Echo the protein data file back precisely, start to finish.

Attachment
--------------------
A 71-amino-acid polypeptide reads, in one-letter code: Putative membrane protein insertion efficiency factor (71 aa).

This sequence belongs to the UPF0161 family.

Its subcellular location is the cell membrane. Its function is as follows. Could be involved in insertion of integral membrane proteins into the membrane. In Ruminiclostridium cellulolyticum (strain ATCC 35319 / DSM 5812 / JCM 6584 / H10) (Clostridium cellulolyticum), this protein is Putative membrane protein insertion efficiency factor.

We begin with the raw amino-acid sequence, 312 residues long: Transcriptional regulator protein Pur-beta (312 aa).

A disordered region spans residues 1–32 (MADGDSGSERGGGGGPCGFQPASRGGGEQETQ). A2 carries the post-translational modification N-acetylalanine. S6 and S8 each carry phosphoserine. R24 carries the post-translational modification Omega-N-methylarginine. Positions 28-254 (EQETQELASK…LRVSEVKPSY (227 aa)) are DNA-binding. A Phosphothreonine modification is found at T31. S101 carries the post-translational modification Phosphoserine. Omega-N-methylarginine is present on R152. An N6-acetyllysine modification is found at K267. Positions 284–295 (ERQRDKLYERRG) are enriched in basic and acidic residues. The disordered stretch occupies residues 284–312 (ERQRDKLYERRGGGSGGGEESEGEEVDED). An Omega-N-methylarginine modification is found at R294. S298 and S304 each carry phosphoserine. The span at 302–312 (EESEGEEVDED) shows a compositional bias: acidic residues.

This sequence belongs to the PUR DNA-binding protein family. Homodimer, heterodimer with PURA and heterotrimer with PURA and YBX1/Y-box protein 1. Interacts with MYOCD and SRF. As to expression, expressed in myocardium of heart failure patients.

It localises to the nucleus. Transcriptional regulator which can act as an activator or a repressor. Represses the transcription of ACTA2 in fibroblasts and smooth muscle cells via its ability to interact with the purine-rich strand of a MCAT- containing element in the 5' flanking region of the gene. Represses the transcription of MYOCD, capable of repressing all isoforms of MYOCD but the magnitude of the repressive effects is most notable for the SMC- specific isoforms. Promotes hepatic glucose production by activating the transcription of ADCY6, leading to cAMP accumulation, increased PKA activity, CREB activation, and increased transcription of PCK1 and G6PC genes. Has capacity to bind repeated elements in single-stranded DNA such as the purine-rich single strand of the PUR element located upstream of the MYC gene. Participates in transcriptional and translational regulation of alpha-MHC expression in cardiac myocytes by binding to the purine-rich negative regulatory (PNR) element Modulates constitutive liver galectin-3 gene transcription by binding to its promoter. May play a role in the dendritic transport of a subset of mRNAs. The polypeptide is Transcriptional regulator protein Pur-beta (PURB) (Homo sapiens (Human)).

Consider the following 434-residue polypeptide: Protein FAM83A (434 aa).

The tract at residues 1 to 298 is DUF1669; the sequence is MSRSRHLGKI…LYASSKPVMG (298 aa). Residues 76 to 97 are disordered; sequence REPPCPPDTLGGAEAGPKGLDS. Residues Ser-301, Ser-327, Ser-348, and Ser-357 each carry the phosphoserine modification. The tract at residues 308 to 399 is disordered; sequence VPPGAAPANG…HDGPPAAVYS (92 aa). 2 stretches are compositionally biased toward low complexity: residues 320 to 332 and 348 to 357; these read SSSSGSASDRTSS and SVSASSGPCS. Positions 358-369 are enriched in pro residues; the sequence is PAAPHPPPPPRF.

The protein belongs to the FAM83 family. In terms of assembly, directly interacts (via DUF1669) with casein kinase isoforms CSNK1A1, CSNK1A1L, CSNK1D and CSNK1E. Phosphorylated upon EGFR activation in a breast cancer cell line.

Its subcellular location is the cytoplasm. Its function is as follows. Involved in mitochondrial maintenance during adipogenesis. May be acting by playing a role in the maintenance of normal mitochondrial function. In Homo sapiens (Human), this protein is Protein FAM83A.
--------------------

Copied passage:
A 71-amino-acid polypeptide reads, in one-letter code: Putative membrane protein insertion efficiency factor (71 aa).

This sequence belongs to the UPF0161 family.

Its subcellular location is the cell membrane. Its function is as follows. Could be involved in insertion of integral membrane proteins into the membrane. In Ruminiclostridium cellulolyticum (strain ATCC 35319 / DSM 5812 / JCM 6584 / H10) (Clostridium cellulolyticum), this protein is Putative membrane protein insertion efficiency factor.

We begin with the raw amino-acid sequence, 312 residues long: Transcriptional regulator protein Pur-beta (312 aa).

A disordered region spans residues 1–32 (MADGDSGSERGGGGGPCGFQPASRGGGEQETQ). A2 carries the post-translational modification N-acetylalanine. S6 and S8 each carry phosphoserine. R24 carries the post-translational modification Omega-N-methylarginine. Positions 28-254 (EQETQELASK…LRVSEVKPSY (227 aa)) are DNA-binding. A Phosphothreonine modification is found at T31. S101 carries the post-translational modification Phosphoserine. Omega-N-methylarginine is present on R152. An N6-acetyllysine modification is found at K267. Positions 284–295 (ERQRDKLYERRG) are enriched in basic and acidic residues. The disordered stretch occupies residues 284–312 (ERQRDKLYERRGGGSGGGEESEGEEVDED). An Omega-N-methylarginine modification is found at R294. S298 and S304 each carry phosphoserine. The span at 302–312 (EESEGEEVDED) shows a compositional bias: acidic residues.

This sequence belongs to the PUR DNA-binding protein family. Homodimer, heterodimer with PURA and heterotrimer with PURA and YBX1/Y-box protein 1. Interacts with MYOCD and SRF. As to expression, expressed in myocardium of heart failure patients.

It localises to the nucleus. Transcriptional regulator which can act as an activator or a repressor. Represses the transcription of ACTA2 in fibroblasts and smooth muscle cells via its ability to interact with the purine-rich strand of a MCAT- containing element in the 5' flanking region of the gene. Represses the transcription of MYOCD, capable of repressing all isoforms of MYOCD but the magnitude of the repressive effects is most notable for the SMC- specific isoforms. Promotes hepatic glucose production by activating the transcription of ADCY6, leading to cAMP accumulation, increased PKA activity, CREB activation, and increased transcription of PCK1 and G6PC genes. Has capacity to bind repeated elements in single-stranded DNA such as the purine-rich single strand of the PUR element located upstream of the MYC gene. Participates in transcriptional and translational regulation of alpha-MHC expression in cardiac myocytes by binding to the purine-rich negative regulatory (PNR) element Modulates constitutive liver galectin-3 gene transcription by binding to its promoter. May play a role in the dendritic transport of a subset of mRNAs. The polypeptide is Transcriptional regulator protein Pur-beta (PURB) (Homo sapiens (Human)).

Consider the following 434-residue polypeptide: Protein FAM83A (434 aa).

The tract at residues 1 to 298 is DUF1669; the sequence is MSRSRHLGKI…LYASSKPVMG (298 aa). Residues 76 to 97 are disordered; sequence REPPCPPDTLGGAEAGPKGLDS. Residues Ser-301, Ser-327, Ser-348, and Ser-357 each carry the phosphoserine modification. The tract at residues 308 to 399 is disordered; sequence VPPGAAPANG…HDGPPAAVYS (92 aa). 2 stretches are compositionally biased toward low complexity: residues 320 to 332 and 348 to 357; these read SSSSGSASDRTSS and SVSASSGPCS. Positions 358-369 are enriched in pro residues; the sequence is PAAPHPPPPPRF.

The protein belongs to the FAM83 family. In terms of assembly, directly interacts (via DUF1669) with casein kinase isoforms CSNK1A1, CSNK1A1L, CSNK1D and CSNK1E. Phosphorylated upon EGFR activation in a breast cancer cell line.

Its subcellular location is the cytoplasm. Its function is as follows. Involved in mitochondrial maintenance during adipogenesis. May be acting by playing a role in the maintenance of normal mitochondrial function. In Homo sapiens (Human), this protein is Protein FAM83A.